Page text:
As we passed the Brynffynnon Inn and continued down the hill, Wynford dived into the undergrowth to try and find the Holy Well, since the name Brynffynnon means “Well on the hill”. He found the stone surround of the well, but came back so scratched from brambles that I didn’t dare look for myself. Back at the car park, the whole walk had taken around 4 hours at a leisurely pace, with a refreshment stop at the Daerwynno outdoor centre, just the right length for a perfect weekend walk.
More info: This walk and many others start at the Man Cychwyn Forestry Commission car park just down the hill from Brynffynnon Inn and St Gwynno’s Church (this is a different car park to the one beside the pub) Grid Ref: ST 033 959 There is a small booklet of walks in the St Gwynno’s Forest at the Daerwynno Centre.
Where to stay in the South Wales Valleys
I stayed a night at Llechwen Hall Hotel, a pretty 3 star country hotel near Pontypridd, that makes an ideal base to try some of the South Wales walks and see other attractions in the area. Llechwen Hall was originally a 17th century Welsh longhouse and the name in Welsh means “White Slate”, but it has also served as a school and a courtroom, complete with its own jailhouse, now being converted to bedrooms! The hotel has 20 rooms and is in the process of building a large hotel extension to one side that will take the total up to around 40 rooms.
My room was the lovely bridal suite that looked out over the lawns with views over the valleys, decorated in soft colours and classic style with a comfortable four poster bed. The other rooms I saw were similarly decorated in soft colours and the staff were extremely friendly and helpful.
The hotel hosts a lot of weddings in a separate wedding marquee to one side of the hotel, but it was far enough from the main hotel that I don’t think the weddings would impact other guests too much. I enjoyed a well priced and beautifully presented dinner from the Table d’Hôte set menu (£23.95) in the conservatory restaurant where breakfast is also served, again with very friendly service.
More info: Llechwen Hall Hotel Website| Rooms from around £70 to £130 per night depending on season
More Walks in South Wales
The whole of The Valleys area of South Wales is full of walks that you can try at any time of year even when the walking festival isn’t on. For more hiking trails in Wales, take a look at some of the Legendary Walks on The Valleys website with map trails and instructions that you can easily print out to guide you. In the area of Rhondda Cynon Taf you can find out more about their walking trails here.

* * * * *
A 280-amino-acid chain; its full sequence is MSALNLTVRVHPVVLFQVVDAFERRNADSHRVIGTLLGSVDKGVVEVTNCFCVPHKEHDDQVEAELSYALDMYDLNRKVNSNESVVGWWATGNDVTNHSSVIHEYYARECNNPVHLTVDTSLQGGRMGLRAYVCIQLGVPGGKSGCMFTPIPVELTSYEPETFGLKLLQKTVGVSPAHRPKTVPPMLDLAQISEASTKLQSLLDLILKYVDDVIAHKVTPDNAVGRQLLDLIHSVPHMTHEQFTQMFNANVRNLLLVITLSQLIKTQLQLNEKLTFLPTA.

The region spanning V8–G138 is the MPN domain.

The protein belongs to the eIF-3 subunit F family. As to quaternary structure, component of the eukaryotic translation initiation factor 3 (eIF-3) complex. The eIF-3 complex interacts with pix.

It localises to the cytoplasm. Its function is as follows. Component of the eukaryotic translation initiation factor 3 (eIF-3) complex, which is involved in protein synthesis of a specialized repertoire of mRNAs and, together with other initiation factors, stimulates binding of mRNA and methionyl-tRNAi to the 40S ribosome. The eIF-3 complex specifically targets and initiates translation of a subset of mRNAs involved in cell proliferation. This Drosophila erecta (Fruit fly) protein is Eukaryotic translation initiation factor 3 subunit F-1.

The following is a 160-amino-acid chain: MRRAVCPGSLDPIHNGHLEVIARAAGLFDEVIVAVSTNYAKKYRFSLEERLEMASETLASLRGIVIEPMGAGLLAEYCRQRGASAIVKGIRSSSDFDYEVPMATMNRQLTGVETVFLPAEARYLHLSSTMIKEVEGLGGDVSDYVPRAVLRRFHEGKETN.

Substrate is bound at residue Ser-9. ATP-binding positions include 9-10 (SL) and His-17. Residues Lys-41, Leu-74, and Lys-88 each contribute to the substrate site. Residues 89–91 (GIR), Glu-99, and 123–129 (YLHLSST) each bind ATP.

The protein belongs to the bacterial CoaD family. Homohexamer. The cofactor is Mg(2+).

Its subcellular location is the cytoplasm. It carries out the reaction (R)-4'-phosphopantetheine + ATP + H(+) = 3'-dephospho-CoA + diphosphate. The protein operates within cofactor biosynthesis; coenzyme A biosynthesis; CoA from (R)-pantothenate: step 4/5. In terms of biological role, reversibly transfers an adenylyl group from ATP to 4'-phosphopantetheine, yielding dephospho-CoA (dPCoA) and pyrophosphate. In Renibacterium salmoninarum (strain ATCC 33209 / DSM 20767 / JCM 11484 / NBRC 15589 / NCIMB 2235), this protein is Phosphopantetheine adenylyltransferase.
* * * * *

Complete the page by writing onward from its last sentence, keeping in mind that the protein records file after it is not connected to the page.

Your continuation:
Waterfall Country near Penderyn: One of the best known waterfalls between the valleys and Brecon is the Sgwd yr Eira waterfall which means “Falls of Snow”. You can only reach the waterfall on foot (the trail can be slippery) and it has a unique feature in that you can walk behind the curtain of water as it cascades over the limestone lip. Afterwards you can walk on to Penderyn for a nip of whisky at the Penderyn distillery.
Nye Bevan Walk: Nye Bevan was a trade union leader and Labour Party politician who was a champion of social justice in South Wales, and this walk takes you on the moors above Trefil quarry where he loved to walk. You can see the Chartist Cave where the Chartists came to plan their 1839 uprising in the struggle for democracy and the quarry that supplied limestone to the nearby iron furnaces of Ebbw Vale.
A Walk in the Sand dunes at Merthyr Mawr: This walk through the Methyr Mawr National Nature Reserve takes you through giant sand dunes to discover a lost village buried under the sand. Cross the stepping stones in the river that lead to a ruined castle and see the pretty thatched cottages around the village green at Methyr Mawr Village.
Dare Valley Country Park: There are a number of easy walking trails from Dare Valley Country Park, including routes that are suitable for buggies and wheelchair users, as well as a walk that takes you up onto the plateau, with views over the valley and countryside. Download a walking leaflet here